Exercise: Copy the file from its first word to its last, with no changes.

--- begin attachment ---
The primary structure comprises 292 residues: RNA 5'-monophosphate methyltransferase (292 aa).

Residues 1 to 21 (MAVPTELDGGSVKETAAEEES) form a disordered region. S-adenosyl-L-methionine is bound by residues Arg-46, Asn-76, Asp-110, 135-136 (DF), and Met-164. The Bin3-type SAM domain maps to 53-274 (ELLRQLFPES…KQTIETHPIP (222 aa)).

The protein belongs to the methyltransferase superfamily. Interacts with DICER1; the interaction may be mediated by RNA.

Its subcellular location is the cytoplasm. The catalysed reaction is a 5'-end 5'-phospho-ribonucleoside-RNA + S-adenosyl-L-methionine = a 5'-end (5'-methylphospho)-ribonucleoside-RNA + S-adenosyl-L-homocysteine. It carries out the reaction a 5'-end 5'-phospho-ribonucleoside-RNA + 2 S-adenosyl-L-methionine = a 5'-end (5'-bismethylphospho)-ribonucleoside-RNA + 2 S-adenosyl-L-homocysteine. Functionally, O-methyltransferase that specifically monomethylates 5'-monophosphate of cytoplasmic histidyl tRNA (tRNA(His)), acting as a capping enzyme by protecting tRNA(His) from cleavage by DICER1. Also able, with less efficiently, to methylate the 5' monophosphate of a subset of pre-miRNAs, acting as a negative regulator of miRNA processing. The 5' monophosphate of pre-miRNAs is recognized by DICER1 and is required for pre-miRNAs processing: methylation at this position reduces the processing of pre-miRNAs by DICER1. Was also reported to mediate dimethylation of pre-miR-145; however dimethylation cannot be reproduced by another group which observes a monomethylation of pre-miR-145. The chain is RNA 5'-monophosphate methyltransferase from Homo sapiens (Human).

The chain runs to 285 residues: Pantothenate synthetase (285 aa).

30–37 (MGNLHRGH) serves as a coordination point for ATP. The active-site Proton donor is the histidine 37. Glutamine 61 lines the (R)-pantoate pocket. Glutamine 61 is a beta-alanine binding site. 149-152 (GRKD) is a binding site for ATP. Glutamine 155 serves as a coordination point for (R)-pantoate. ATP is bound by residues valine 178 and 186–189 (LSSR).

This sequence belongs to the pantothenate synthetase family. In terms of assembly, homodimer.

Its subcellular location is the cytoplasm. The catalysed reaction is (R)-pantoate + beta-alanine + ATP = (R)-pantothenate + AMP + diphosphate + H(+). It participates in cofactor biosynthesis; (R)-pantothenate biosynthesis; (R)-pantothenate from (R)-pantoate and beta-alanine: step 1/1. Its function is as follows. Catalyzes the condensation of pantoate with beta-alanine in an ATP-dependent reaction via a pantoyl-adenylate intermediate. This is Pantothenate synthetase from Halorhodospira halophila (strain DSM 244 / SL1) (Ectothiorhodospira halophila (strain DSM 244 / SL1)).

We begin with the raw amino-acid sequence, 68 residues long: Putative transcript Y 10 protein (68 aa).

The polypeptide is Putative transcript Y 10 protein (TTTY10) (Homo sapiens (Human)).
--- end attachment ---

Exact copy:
The primary structure comprises 292 residues: RNA 5'-monophosphate methyltransferase (292 aa).

Residues 1 to 21 (MAVPTELDGGSVKETAAEEES) form a disordered region. S-adenosyl-L-methionine is bound by residues Arg-46, Asn-76, Asp-110, 135-136 (DF), and Met-164. The Bin3-type SAM domain maps to 53-274 (ELLRQLFPES…KQTIETHPIP (222 aa)).

The protein belongs to the methyltransferase superfamily. Interacts with DICER1; the interaction may be mediated by RNA.

Its subcellular location is the cytoplasm. The catalysed reaction is a 5'-end 5'-phospho-ribonucleoside-RNA + S-adenosyl-L-methionine = a 5'-end (5'-methylphospho)-ribonucleoside-RNA + S-adenosyl-L-homocysteine. It carries out the reaction a 5'-end 5'-phospho-ribonucleoside-RNA + 2 S-adenosyl-L-methionine = a 5'-end (5'-bismethylphospho)-ribonucleoside-RNA + 2 S-adenosyl-L-homocysteine. Functionally, O-methyltransferase that specifically monomethylates 5'-monophosphate of cytoplasmic histidyl tRNA (tRNA(His)), acting as a capping enzyme by protecting tRNA(His) from cleavage by DICER1. Also able, with less efficiently, to methylate the 5' monophosphate of a subset of pre-miRNAs, acting as a negative regulator of miRNA processing. The 5' monophosphate of pre-miRNAs is recognized by DICER1 and is required for pre-miRNAs processing: methylation at this position reduces the processing of pre-miRNAs by DICER1. Was also reported to mediate dimethylation of pre-miR-145; however dimethylation cannot be reproduced by another group which observes a monomethylation of pre-miR-145. The chain is RNA 5'-monophosphate methyltransferase from Homo sapiens (Human).

The chain runs to 285 residues: Pantothenate synthetase (285 aa).

30–37 (MGNLHRGH) serves as a coordination point for ATP. The active-site Proton donor is the histidine 37. Glutamine 61 lines the (R)-pantoate pocket. Glutamine 61 is a beta-alanine binding site. 149-152 (GRKD) is a binding site for ATP. Glutamine 155 serves as a coordination point for (R)-pantoate. ATP is bound by residues valine 178 and 186–189 (LSSR).

This sequence belongs to the pantothenate synthetase family. In terms of assembly, homodimer.

Its subcellular location is the cytoplasm. The catalysed reaction is (R)-pantoate + beta-alanine + ATP = (R)-pantothenate + AMP + diphosphate + H(+). It participates in cofactor biosynthesis; (R)-pantothenate biosynthesis; (R)-pantothenate from (R)-pantoate and beta-alanine: step 1/1. Its function is as follows. Catalyzes the condensation of pantoate with beta-alanine in an ATP-dependent reaction via a pantoyl-adenylate intermediate. This is Pantothenate synthetase from Halorhodospira halophila (strain DSM 244 / SL1) (Ectothiorhodospira halophila (strain DSM 244 / SL1)).

We begin with the raw amino-acid sequence, 68 residues long: Putative transcript Y 10 protein (68 aa).

The polypeptide is Putative transcript Y 10 protein (TTTY10) (Homo sapiens (Human)).